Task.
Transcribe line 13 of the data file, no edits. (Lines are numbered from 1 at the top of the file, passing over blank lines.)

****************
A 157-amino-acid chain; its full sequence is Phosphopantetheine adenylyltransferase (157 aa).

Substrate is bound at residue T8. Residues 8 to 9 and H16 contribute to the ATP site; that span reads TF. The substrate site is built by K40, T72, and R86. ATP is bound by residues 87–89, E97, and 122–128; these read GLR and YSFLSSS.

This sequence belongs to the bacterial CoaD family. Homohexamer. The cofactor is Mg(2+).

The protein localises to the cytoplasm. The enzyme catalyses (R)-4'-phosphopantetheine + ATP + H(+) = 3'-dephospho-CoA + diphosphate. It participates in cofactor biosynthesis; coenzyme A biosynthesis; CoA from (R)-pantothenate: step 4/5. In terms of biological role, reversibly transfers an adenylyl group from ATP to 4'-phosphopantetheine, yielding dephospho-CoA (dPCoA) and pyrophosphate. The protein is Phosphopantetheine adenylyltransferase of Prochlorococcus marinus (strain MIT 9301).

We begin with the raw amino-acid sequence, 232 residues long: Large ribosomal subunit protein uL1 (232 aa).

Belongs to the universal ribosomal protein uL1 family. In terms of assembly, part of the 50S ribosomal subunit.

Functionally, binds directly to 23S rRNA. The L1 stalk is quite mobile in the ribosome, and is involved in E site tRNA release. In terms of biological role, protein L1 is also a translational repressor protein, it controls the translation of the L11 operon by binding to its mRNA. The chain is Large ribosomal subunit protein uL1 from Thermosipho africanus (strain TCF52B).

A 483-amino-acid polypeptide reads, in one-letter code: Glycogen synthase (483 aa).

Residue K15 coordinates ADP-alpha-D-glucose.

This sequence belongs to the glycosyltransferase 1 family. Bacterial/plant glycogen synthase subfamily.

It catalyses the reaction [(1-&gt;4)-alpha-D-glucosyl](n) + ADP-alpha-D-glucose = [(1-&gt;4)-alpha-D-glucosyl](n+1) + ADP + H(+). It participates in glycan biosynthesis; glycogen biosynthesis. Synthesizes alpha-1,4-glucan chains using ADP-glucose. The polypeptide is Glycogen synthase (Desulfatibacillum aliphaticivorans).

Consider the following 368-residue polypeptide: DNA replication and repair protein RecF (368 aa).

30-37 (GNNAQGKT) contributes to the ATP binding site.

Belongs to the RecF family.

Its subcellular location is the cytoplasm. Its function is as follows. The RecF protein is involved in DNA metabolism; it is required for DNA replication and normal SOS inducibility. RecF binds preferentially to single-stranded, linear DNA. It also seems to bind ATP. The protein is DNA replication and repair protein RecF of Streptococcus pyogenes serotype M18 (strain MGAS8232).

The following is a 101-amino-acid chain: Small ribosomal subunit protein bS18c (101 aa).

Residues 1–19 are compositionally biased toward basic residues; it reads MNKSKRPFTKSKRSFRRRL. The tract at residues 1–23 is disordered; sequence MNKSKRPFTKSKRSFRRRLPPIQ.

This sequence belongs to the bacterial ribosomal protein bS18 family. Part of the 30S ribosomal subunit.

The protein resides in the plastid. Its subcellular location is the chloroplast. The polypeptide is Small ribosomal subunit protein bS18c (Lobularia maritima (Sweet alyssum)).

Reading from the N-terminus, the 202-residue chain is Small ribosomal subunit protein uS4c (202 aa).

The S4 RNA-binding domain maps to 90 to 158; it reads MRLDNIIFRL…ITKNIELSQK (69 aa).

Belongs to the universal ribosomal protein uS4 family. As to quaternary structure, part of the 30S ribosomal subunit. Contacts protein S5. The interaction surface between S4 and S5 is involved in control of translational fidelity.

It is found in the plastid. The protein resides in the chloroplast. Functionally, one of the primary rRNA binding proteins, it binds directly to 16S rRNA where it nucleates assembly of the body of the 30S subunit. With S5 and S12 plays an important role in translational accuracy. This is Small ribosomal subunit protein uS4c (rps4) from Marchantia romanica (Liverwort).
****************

30-37 (GNNAQGKT) contributes to the ATP binding site.